And what I mean by that is me talking to you right now is marketing the brand, how I look to you, how my office looks, any aspect that the consumer touches is marketing. And at the time, it was all about growing a brand name. And that’s really where I learned the idea of being part of the community, whether it was doing charity work or when new restaurants or new clubs or new stores and retail open in the neighborhood, sending food to them.
What we still do to this day in the brands that I’m involved in is during the holiday season, Wow Bao has Location and Water Tower Place Mall here in Chicago. So during the holiday season, when the stores are all busy and the employees cannot go out to eat, we send food around the mall to all the different stores.
Now, what happens by doing that is not only do the employees of the store appreciate it, they’re going to think of you next time they’re hungry, but when the guest or the client who’s in that store is shopping says, hey, where should I get a bite to eat? You are front of mind at that time.
So you’ve done something really good, you’ve helped out somebody, and it comes back to you tenfold. And that’s what it’s all about. When you say local marketing, it’s how can you positively impact and influence the community around you?
Yeah, I love that story. Actually, I was listening to the podcast you were on with Jim Taylor and Adam Lamb, the Turning the Table podcast, and you told stories like that, and it’s really cool. And honestly, I have repeated that story on other episodes with other guests because it is so impactful.
And I love that you say every touch, every possible touch point that you can have is marketing. It all culminates into their experience with what we would refer to as your brand, whether the example you gave on the other show, too. You’re writing handwritten notes on the to-go boxes. You’re delivering the things, you’re delivering the food to people when they first open up a new store within your area for the first week or so, all that stuff.
Like you said, it gets your stuff in the hands of others as well as gives them a positive experience so that they will refer folks to you because word of mouth is so strong.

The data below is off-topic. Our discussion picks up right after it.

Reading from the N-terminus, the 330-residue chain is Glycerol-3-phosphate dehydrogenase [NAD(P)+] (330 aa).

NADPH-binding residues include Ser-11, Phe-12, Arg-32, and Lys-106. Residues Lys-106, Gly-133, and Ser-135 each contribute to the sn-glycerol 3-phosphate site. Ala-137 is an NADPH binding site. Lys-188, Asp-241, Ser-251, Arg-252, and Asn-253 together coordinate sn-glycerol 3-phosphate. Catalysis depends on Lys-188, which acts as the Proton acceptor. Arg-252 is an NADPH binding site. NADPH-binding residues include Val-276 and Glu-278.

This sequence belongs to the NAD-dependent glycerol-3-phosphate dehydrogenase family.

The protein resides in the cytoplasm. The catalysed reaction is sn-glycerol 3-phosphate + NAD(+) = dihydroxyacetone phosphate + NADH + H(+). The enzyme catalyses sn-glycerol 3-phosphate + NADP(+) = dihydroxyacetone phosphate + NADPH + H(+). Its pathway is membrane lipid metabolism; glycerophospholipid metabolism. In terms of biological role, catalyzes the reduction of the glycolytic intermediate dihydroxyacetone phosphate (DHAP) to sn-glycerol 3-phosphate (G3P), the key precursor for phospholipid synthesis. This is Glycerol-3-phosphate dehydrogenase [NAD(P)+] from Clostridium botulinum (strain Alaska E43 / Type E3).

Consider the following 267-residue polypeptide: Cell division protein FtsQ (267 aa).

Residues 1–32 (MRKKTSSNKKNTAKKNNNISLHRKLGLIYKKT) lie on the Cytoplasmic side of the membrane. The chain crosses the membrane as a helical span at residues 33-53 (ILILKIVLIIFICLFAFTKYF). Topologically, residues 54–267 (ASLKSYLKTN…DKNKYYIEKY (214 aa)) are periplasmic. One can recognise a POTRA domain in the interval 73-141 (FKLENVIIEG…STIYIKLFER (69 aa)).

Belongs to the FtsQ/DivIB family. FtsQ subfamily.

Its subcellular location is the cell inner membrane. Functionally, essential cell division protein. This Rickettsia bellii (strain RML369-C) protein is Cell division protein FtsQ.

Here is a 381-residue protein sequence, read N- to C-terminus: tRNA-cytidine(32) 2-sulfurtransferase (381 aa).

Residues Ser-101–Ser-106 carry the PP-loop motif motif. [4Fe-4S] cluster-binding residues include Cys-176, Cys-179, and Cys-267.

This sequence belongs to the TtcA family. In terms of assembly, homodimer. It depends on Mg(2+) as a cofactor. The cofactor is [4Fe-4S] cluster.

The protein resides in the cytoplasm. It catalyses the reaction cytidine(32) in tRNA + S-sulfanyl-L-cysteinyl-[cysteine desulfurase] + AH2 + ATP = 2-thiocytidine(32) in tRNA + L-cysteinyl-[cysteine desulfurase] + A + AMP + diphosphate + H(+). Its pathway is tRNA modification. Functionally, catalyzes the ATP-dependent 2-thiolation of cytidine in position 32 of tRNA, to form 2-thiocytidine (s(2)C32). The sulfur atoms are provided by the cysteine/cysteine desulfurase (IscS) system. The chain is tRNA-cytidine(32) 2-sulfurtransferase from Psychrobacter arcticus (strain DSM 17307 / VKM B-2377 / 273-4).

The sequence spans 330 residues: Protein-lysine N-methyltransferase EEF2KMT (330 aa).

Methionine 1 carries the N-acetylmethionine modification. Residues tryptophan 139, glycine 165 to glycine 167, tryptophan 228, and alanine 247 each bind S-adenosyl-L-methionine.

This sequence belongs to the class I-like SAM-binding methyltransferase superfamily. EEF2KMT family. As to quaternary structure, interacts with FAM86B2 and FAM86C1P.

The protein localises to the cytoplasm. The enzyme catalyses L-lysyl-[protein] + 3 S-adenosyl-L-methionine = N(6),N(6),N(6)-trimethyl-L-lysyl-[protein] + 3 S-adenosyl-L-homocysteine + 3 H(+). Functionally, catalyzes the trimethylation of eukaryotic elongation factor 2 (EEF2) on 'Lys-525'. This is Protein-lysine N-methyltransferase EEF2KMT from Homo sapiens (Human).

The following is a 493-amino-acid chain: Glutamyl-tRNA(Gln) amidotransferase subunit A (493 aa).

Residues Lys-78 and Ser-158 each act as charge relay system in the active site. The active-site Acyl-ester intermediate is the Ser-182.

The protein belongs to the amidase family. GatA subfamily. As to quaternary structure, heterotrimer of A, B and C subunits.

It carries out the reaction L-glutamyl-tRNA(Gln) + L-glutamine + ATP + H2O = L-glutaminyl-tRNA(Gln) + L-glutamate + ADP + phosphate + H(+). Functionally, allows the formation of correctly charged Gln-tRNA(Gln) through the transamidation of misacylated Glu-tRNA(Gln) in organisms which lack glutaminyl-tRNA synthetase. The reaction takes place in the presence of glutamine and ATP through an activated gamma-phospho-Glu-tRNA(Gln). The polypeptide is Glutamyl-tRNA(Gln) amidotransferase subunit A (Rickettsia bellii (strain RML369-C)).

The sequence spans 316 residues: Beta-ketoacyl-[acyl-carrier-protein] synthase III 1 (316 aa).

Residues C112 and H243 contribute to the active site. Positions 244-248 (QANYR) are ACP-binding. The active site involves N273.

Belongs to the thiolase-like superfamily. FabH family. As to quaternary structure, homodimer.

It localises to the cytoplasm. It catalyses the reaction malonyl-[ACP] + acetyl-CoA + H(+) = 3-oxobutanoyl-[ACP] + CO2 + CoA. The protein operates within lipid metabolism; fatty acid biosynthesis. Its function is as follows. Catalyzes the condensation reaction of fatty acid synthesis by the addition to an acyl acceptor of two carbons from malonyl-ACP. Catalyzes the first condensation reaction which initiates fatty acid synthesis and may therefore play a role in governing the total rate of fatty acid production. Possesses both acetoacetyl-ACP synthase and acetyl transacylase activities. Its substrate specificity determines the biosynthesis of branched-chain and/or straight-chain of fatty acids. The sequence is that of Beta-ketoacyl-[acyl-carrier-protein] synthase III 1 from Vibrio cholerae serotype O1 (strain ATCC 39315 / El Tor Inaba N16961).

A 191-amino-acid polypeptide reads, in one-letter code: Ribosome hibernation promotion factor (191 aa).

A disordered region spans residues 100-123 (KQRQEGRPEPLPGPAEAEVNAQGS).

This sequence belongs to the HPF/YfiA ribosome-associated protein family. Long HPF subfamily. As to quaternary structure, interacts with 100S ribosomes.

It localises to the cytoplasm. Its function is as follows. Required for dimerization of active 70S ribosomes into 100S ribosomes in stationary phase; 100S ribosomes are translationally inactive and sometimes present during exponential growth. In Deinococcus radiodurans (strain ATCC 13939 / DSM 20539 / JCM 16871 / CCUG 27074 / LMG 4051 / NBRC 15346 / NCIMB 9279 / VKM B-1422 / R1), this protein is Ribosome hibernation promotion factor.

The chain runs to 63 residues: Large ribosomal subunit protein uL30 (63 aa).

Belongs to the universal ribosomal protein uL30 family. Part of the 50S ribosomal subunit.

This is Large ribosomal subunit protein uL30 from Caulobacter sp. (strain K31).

But also it feels good. And that’s really the best kind of marketing. I mean, look, anybody can buy the back cover of a magazine. I don’t know if people still read magazines. I still do, right? And it could sit there on a coffee table for months. But that doesn’t have an impact. And marketing is supposed to make an impact. It’s supposed to impact the people who are receiving the message. But there should be some kind of an impact internally of what you’re making.
We did an event last week, for those of you who are listening, seven months from now in the archives, October of 2023, we did an event for Lynn Sage Breast Cancer, which is a large breast cancer research group here in Chicago. It was 850 people. There were nine restaurants at the event, all with tables giving away food. They raised $1.4 million that night for breast cancer research. And we were there with a table.
So you said Wow Bao. I know you said wow. You said wow, but we had a table. The team that worked that night donated their time. Well, I paid them, but you know what I mean by that. And we donated the food, but the team got to work an event that night, which is outside the normal four walls of what they do.